|  What is a networking strategy?  

Essentially, it’s what you actually plan to do at a particular event.

As usual (starting to see a trend here?), we’re going to tie this directly back to our networking goal:

A notebook with the text: “In the next month, I’m going to attend at least 20 networking events, build relationships and my email list with the aim of earning 5 qualified phone calls a month for my web design service that will increase the revenue generated by my company and lead to more organic referrals.”

When we’re defining a strategy, it’s important to ask the question: what do I have to do to make genuine progress towards my goal at each event?

Breaking down the goal, there are a few points I’d like to highlight:

  • Sub-Goal #1: The phone calls must be qualified.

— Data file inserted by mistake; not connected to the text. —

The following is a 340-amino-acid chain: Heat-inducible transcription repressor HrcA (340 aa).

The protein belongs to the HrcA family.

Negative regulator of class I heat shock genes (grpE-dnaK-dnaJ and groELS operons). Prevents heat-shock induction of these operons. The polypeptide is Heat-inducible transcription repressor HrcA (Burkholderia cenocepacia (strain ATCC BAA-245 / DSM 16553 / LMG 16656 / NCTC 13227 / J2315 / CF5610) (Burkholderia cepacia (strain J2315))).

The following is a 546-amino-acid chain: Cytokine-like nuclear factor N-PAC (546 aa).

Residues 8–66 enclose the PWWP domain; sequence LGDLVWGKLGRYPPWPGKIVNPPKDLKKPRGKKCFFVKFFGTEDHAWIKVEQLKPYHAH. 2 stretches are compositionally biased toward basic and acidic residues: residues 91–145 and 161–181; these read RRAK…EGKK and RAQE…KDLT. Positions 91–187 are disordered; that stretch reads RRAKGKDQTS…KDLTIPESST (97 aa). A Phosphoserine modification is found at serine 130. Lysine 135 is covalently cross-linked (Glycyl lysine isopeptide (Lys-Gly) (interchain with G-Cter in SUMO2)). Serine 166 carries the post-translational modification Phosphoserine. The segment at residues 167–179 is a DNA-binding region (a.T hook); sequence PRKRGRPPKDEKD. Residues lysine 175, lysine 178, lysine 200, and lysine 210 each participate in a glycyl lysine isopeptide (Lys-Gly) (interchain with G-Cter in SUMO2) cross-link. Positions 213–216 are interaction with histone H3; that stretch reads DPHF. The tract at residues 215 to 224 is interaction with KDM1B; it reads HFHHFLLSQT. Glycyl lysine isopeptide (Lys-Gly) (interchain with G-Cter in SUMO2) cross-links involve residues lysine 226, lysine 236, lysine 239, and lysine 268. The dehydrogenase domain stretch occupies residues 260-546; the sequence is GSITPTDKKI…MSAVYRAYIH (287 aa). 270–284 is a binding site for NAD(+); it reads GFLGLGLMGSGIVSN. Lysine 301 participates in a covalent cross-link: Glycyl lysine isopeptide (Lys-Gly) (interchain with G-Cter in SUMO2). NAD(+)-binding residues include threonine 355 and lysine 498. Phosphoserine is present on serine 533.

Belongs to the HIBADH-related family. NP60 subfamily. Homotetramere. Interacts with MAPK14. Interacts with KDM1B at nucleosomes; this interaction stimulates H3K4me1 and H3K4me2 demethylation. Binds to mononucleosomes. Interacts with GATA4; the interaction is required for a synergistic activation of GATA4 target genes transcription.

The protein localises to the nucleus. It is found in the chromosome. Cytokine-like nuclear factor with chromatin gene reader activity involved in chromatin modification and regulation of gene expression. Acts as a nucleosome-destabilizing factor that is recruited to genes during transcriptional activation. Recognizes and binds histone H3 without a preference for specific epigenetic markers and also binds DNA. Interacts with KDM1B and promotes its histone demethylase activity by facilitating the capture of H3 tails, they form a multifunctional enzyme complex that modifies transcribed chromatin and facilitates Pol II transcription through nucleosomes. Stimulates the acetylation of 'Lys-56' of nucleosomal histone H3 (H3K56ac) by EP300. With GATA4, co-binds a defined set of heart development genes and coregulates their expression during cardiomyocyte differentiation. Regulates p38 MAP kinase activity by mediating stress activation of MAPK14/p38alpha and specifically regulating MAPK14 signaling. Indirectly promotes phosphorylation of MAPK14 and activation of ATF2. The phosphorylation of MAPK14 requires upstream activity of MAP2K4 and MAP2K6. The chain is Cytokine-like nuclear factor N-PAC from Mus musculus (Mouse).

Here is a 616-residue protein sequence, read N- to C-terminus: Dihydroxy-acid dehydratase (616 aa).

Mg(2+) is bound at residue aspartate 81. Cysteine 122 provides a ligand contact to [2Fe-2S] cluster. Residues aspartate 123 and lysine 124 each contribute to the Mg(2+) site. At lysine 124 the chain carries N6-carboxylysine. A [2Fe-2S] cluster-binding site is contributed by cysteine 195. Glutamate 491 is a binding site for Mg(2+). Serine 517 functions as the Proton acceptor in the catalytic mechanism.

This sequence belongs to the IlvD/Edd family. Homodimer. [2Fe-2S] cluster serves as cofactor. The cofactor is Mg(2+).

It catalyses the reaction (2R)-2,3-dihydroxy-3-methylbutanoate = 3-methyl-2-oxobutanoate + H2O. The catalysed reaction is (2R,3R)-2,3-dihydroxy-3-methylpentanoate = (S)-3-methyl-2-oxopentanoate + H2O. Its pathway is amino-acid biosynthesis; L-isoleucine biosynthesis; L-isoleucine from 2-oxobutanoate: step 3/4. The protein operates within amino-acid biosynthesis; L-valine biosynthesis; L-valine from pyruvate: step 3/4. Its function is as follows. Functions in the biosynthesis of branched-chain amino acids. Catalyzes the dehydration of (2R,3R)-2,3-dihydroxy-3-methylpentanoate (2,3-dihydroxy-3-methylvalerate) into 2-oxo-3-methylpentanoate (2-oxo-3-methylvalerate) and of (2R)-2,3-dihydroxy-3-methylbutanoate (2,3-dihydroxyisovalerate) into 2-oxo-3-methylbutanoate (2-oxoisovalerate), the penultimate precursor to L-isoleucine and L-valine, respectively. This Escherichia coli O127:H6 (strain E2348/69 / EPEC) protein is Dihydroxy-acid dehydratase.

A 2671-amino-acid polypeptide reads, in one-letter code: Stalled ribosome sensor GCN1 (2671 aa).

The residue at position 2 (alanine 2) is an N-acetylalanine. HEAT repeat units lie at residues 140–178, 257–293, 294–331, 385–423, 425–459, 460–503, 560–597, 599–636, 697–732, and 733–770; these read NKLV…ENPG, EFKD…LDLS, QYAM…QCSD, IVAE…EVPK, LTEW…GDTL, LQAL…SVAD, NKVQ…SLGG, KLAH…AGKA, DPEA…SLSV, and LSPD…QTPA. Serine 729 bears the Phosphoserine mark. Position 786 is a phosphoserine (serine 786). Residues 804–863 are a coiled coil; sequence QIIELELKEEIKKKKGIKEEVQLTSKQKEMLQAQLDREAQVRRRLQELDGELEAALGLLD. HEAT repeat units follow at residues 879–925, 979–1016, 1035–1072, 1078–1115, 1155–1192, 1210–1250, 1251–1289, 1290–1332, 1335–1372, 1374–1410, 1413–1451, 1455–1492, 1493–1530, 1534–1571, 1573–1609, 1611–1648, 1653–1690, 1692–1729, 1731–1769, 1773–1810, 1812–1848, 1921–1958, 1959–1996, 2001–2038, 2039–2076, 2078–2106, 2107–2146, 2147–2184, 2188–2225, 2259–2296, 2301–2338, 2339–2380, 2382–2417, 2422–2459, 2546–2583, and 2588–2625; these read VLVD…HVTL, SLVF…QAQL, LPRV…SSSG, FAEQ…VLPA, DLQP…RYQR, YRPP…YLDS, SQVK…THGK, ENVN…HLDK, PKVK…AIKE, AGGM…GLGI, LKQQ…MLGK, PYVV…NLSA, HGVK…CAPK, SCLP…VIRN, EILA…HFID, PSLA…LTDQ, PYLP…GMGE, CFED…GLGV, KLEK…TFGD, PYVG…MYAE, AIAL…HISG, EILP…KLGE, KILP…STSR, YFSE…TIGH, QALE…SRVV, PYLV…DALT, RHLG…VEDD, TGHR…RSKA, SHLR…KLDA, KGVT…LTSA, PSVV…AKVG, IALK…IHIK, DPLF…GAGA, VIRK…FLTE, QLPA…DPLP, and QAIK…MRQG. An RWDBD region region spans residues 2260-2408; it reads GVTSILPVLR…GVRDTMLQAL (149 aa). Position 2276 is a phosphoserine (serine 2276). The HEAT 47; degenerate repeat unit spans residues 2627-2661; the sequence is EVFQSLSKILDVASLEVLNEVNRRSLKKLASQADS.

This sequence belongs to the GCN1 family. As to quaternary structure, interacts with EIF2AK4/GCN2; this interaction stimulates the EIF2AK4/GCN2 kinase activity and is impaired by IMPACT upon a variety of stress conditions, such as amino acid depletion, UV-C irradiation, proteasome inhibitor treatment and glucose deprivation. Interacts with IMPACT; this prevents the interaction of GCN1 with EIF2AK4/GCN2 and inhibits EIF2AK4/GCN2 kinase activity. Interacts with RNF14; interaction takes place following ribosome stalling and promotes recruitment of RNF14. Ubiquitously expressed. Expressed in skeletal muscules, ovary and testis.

• This means they must be both interested and in a position to buy from me either today or sometime in the future.
  • Sub-Goal #2: I’m looking to build relationships.
  • Sub-Goal #3: I’m looking to build my email list.

Here’s these goals mapped to specific and actionable tactics that will evolve into my networking strategy:This is a diagram that maps our networking goals to specific strategies and tactics that we'll use at the events themselves. Here, II learn that in order to obtain qualified phone calls, build relationships with clients, and build my email list, I need to build rapport and trust with emphatic listening, find a problem that I can solve, minimize chit-chat with "non-buyers", ask permission to add them to my list, and follow-up on a specific timeline.